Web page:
It was a particular celebration that was hosted in the Basilica of Gethsemane on Monday 1st July: the Solemnity of the Most Precious Blood of Jesus, which St Paul VI associated with the celebration of Corpus Christi.
It is a celebration rich in symbols, starting from its very first gesture: scattering red rose petals on the stone which, according to tradition, was soaked with the blood of Jesus during his agony and which is remembered – with the same gesture – on the Thursday before Easter. In the Bible, blood always refers to the concept of sacrifice and the offering of life: starting from the pages of Genesis and Exodus. Blood represents a link in the story of a man with that of God. In the New Testament, it plays an even more significant role: with the Passion and the Death of Jesus Christ, the most perfect revelation of the love of God the Father, from which the Church was born and around which we are united in every celebration and man obtains salvation from his sins.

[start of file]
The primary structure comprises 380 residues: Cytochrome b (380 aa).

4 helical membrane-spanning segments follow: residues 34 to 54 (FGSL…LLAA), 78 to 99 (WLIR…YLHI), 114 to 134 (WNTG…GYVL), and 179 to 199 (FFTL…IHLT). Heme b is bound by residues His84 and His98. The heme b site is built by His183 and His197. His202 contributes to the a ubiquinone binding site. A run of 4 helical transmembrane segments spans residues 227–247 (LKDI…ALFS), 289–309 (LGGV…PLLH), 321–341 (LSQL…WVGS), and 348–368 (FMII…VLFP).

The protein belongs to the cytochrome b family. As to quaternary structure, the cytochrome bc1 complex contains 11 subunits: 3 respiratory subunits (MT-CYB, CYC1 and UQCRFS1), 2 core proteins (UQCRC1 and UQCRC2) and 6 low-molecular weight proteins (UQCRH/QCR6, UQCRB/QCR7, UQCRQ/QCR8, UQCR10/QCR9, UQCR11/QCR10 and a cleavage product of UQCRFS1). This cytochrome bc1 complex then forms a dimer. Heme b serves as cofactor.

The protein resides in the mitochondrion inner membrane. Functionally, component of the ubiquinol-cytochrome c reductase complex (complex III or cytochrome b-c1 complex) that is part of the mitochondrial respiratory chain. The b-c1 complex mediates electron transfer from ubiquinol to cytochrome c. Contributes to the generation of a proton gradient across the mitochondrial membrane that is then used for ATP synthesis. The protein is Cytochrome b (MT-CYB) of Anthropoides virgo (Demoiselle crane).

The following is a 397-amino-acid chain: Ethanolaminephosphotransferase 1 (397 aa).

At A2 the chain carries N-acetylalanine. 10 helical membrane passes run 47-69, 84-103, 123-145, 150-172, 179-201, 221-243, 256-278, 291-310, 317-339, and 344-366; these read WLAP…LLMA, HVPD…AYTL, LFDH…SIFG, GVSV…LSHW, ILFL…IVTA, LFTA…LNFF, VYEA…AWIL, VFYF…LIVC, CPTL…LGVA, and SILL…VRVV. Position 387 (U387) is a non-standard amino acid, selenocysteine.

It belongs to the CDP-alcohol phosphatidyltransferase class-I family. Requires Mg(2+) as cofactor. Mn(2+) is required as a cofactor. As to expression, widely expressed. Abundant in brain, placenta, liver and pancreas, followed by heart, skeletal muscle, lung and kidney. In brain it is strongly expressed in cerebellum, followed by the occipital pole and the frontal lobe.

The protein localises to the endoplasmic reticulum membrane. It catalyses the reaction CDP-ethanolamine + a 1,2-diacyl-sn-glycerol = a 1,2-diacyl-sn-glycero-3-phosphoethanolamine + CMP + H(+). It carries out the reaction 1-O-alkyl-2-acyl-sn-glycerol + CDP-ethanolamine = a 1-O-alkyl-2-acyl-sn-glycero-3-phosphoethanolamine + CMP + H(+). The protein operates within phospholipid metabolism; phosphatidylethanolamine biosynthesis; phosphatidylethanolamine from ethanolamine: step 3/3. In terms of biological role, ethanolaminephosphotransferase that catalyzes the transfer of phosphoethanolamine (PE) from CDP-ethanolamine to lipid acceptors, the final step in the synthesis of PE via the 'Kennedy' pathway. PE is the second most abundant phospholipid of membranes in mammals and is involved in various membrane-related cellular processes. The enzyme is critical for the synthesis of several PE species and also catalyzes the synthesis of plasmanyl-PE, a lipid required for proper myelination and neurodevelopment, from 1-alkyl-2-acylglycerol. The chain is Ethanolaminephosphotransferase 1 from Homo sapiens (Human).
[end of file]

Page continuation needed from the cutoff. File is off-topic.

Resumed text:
This solemnity continues to be celebrated in the exact place where Jesus shed his blood. The Custos of the Holy Land, Fr. Francesco Patton, who celebrated the Eucharist, underlined the Franciscan aspect of this solemnity. "St Francis mentions the Blood of Christ on numerous occasions,” he said during his comment on the Gospel, “as though to remind us that the whole life of Jesus is given for love.”The Custos, following in the steps of St Francis, underlined the close bond between the place of the celebration and two other places in Jerusalem: the Cenacle, where Jesus gave the sacrament of his body and his blood and Calvary where blood was shed for our salvation.
"Celebrating this feast, we remember everything that this day recalls,” commented Patton "the mystery of the life of Jesus, given wholly for love; the mystery of his humanity which is in tune with the will of his Father, but also the mystery of our call, thanks to the presence of the Holy Spirit which allows us to receive the sacrament and follow in the steps of Jesus, being able, like him, to make of our lives a gift of love as Jesus did for his.”
As tradition has it, at the end of the celebration, many faithful stopped to pray at Gethsemane, on the stone placed under the altar, in memory of the work of the Blood of Jesus which redeemed us. Leaving, they took the rose petals with them: a symbol of the memory of Christ’s sacrifice.